I was having lunch with a friend the other day and the subject of my retirement came up (which it always does these days).
His response to my retirement was similar to others but he asked me a unique question:
“What things happened in your life that allowed you to become wealthy and retire early?”
At first I was tempted to list the basics of retiring early/becoming wealthy but I knew he meant more than that as those things are givens. What he was asking me was what were the key milestones in my life that allowed me to understand and then implement those steps.
I gave him a few thoughts that I could come up with on the spot but considered the question more since then. I thought I’d share my thoughts with you.
With that said, here are the money milestones that shaped my financial thinking and led to actions that helped me achieve financial independence (in chronological order):
- My youth — I think I’ve shared previously that I grew up relatively poor. Not destitute poor, but we didn’t have much for sure. My mom and dad were divorced when I was in third grade and my mom supported us on a minimum wage job and very little child support. We moved up a bit when she remarried, but it wasn’t until much later that my family entered the middle class (and by then I was out of the house). It’s this background that led me to want to earn a good living. I started off wanting to be a veterinarian (then learned I hated science), then a lawyer (which I learned I hated after I took a legal internship), and ultimately a business executive. This drive led me to another milestone…
- Got an MBA — Once I knew the law wasn’t for me, I was in a bind. I would have (in a year) an undergraduate degree that wouldn’t do much to get me a good job. So I had to look at options and an MBA was a good one. I got an MBA at a decent school that in turn got me an awesome starting job at a great company. This put me on the road to six figures within seven years. My MBA more than doubled the starting salary I would have earned out of undergraduate school and was probably the best investment I ever made.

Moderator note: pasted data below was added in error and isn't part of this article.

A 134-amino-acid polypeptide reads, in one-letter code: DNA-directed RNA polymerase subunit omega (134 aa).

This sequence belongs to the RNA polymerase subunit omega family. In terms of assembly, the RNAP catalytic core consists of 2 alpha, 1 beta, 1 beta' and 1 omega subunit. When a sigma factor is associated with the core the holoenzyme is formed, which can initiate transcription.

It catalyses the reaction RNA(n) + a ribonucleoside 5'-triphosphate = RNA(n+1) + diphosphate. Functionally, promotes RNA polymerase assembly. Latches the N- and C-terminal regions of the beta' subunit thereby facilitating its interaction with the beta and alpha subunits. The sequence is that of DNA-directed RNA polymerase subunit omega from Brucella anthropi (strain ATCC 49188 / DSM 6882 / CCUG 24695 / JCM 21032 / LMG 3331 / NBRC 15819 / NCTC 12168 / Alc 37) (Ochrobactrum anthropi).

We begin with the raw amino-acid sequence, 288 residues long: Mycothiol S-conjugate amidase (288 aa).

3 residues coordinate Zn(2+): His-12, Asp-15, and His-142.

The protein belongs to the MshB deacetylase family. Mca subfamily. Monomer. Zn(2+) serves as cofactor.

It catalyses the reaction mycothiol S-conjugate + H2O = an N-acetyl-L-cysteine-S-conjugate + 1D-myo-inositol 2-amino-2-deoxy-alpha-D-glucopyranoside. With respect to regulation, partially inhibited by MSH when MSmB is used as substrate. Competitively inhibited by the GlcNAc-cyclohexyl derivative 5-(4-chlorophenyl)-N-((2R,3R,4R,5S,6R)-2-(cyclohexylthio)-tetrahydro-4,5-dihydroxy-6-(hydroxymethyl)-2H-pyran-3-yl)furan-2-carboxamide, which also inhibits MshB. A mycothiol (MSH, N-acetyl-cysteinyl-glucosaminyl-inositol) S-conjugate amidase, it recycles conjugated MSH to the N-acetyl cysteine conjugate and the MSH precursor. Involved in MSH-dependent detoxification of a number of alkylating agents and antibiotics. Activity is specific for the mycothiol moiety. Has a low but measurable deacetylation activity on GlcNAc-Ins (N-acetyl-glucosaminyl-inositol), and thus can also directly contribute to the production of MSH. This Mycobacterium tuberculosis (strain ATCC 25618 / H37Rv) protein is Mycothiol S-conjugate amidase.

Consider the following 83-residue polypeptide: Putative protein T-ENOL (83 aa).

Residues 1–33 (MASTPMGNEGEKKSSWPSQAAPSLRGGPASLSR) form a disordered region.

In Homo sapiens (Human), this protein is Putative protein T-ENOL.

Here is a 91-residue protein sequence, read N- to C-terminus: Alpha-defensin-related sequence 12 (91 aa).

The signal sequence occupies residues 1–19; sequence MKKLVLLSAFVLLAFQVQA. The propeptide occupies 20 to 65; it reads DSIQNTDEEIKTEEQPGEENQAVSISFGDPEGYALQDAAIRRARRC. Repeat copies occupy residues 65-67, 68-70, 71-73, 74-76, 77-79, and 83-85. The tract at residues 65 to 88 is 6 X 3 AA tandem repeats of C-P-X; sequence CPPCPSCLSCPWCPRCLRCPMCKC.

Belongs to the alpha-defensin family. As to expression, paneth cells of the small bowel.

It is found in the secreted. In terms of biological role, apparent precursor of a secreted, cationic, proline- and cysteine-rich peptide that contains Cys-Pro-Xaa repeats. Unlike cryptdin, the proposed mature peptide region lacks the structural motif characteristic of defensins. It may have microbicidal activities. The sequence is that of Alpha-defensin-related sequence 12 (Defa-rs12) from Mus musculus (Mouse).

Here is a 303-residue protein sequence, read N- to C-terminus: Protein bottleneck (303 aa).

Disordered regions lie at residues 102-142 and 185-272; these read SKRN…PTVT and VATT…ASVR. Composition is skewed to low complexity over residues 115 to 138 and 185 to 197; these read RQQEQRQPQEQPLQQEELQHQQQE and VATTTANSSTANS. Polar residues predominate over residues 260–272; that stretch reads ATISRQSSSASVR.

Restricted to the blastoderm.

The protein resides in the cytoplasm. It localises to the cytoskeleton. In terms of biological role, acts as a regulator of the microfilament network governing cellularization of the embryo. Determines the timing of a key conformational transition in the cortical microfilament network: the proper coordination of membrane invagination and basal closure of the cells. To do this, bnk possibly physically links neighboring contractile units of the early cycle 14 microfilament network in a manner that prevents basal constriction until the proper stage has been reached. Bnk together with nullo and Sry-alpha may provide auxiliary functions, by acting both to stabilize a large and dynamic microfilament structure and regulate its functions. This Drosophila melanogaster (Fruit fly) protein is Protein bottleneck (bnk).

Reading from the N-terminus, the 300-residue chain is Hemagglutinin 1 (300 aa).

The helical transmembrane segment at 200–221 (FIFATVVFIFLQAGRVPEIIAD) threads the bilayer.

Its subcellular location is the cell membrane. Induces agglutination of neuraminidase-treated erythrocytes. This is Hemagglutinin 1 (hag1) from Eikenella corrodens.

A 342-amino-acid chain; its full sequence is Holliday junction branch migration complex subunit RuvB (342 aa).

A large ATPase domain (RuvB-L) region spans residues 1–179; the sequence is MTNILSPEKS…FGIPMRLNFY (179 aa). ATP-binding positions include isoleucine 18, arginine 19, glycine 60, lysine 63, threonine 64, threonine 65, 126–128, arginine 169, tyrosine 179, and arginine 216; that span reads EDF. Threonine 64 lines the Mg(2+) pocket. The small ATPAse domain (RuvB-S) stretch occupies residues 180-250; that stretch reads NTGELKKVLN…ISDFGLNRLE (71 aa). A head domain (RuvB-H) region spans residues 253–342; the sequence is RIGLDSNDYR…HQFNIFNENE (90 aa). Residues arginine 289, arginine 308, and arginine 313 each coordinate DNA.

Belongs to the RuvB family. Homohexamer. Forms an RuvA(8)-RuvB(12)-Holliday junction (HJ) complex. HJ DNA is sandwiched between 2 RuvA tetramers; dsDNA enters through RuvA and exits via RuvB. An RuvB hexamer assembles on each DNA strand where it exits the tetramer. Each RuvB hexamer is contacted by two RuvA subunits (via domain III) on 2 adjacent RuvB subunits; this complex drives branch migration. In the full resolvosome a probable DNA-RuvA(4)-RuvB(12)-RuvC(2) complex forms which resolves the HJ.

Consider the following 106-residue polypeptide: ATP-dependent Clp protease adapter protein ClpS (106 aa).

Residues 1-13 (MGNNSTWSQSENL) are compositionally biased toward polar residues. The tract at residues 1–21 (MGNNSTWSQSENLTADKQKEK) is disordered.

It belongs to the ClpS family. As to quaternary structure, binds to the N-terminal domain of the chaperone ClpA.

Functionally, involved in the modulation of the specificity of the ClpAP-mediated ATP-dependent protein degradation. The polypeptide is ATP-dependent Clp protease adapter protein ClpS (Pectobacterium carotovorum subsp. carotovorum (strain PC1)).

- Married my wife — There are two sides to winning the wealth Super Bowl — the offensive and defensive sides. I had the offensive side (earning a good income) covered with the MBA, but it was/is my wife defensive skills (controlling costs) that really propelled us forward. We’ve discussed many times that saving is as important as earning (that’s why they both have a letter in the title of this blog!) After all, you can make a million dollars a year, but if you spend $1.01 million, you’re going backwards. My wife is frugal when she needs to be (more so than I am on average) and helped our family tremendously by controlling costs. If you look at the ten worst money moves anyone can make, she is personally responsible for keeping us from #1, 3, 5, and 7. She’s a defensive expert and as you football fans know, offense wins games but defense wins championships!
- Learned the basics of personal finance — Shortly after we were married, my wife and I took a class (similar to what Dave Ramsey teaches these days) at our church that taught us the basics of personal finance. We not only learned how to manage money (both of our parents weren’t great with money) but started to implement those principles in our lives. We then started to teach and counsel others (mostly in budgeting) which further reinforced the basics and encouraged us to keep taking the steps to grow our wealth.
- Educated myself — As we were teaching others, I started reading personal finance books to grow in my knowledge of personal finance. During this time I picked up The Millionaire Next Door (review here) and started implementing suggestions from it in our lives. A couple years later I ran into The Richest Man in Babylon (review here) and did the same thing.
- Blogging — Later on I began blogging, sharing what I was doing financially and my thoughts on money articles. I was the “expert” but I was learning TONS myself — both from reading so much about money but also from the comments readers would leave. I began to implement suggestions here and there as well as solidify my thinking/actions on money. My net worth began to take off. It was during these years that my net worth gained at least two-thirds of its total value. Yes, running that blog was worth a couple million or so for me — and not because it earned that much. 🙂
- Bought real estate — My journey into real estate is well documented. From what I wanted to achieve to how I became a landlord to my returns. It’s my rental real estate that provides the majority of my retirement income and without them I would not be able to retire at this point (or at least in the manner I want to retire).
So those are the money milestones in my life. There may be one or two I left out, but these are certainly the most impactful.
Now it’s your turn. What have been the money milestones that have formed your financial life?